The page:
That is the nature of sacrifice and the nature of what Christ did for us in making atonement.

This article was published in Theology, News & Notes, Fall 2012, “No Cross, No Christianity: The Biblical Shape of Atonement Theology.”

John Goldingay is the David Allan Hubbard Professor of Old Testament in the School of Theology. His most recent publications include the 17-volume “Old Testament For Everyone” series (WJK/SPCK, 2010–15), which provides clear, concise comment on all the Old Testament Scriptures, and “The Theology of the Book of Isaiah” (InterVarsity Press, 2014).



The Radical Christian Faith of Frederick Douglass

by D. H. Dilbeck | The great abolitionist spoke words of rebuke—and hope—to a slaveholding society. (image: iStock)

As Frederick Douglass looked out on the boisterous crowd that had gathered to celebrate America’s independence, he thought of Psalm 137.

By the rivers of Babylon we sat and wept
when we remembered Zion.
There on the poplars
we hung our harps,
for there our captors asked us for songs,
our tormentors demanded songs of joy;
they said, “Sing us one of the songs of Zion!”
How can we sing the songs of the Lord
while in a foreign land? (v. 1–4)

The Rochester Ladies’ Anti-Slavery Society had invited Douglass to deliver the keynote address for their Fourth of July celebrations in 1852. Fourteen summers earlier, Douglass had escaped from slavery. Now, at only 34, he was America’s most famous abolitionist orator.

Douglass usually felt a certain anger and sadness on the Fourth of July. That day, as he stood behind the speaker’s lectern, he felt like an Israelite in exile called upon to sing for his Babylonian captors.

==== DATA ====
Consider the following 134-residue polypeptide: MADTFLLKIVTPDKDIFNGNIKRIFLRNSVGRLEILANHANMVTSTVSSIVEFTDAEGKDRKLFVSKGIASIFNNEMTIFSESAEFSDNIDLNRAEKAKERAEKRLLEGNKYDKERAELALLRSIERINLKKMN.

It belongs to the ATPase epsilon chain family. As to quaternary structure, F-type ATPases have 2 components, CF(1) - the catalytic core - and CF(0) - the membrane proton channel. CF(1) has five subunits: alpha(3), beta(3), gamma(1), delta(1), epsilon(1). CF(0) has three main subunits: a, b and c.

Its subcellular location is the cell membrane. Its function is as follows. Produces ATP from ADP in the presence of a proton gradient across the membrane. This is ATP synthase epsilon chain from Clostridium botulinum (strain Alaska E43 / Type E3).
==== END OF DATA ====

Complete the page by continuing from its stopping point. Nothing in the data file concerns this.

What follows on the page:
The crowd wanted him to venerate the Founding Fathers and celebrate their heroic deeds. At the start of his speech, Douglass seemed happy to oblige. But those who listened closely might have shifted uneasily in their seats if they noticed how Douglass used the word your. He spoke of your independence, your freedom, your nation, your fathers. The Founders succeeded in creating a new nation, Douglass said, “and today you reap the fruits of their success.”

To the slave, Douglass told his white audience, “your celebration is a sham; your boasted liberty, an unholy license; your national greatness, swelling vanity; your sounds of rejoicing are empty and heartless; your shouts of liberty and equality, hollow mock; your prayers and hymns, your sermons and thanksgivings, with all your religious parade and solemnity, are to him mere bombast, fraud, deception, impiety, and hypocrisy—a thin veil to cover up crimes which would disgrace a nation of savages.”

He reserved his harshest judgment for the nation’s churches. Nearly every white Christian either defended slaveholding or refused to speak against it. Douglass ridiculed their pretensions to righteousness with a warning from Isaiah: “And when ye spread forth your hands, I will hide mine eyes from you: yea, when ye make many prayers, I will not hear: your hands are full of blood” (1:15, KJV).

Forgotten Prophet

February marks the 200th anniversary of the birth of Frederick Douglass. Born a slave on the Eastern Shore of Maryland, Douglass fled to freedom in 1838 and became a champion of liberty and equality.

In his 77 years, Douglass delivered thousands of speeches. He published three autobiographies. He founded and edited newspapers. He attended the first great women’s rights convention, in Seneca Falls, New York, in 1848. He met with President Abraham Lincoln to lobby for emancipation. He championed the cause of African American civil and political equality after the Civil War. He lived to see the tragic onset of Jim Crow and fought the oppressive system of racial segregation, disenfranchisement, and violence until he died in 1895 (a year before the notorious Supreme Court decision Plessy v. Ferguson, which upheld segregation under the “separate but equal” doctrine).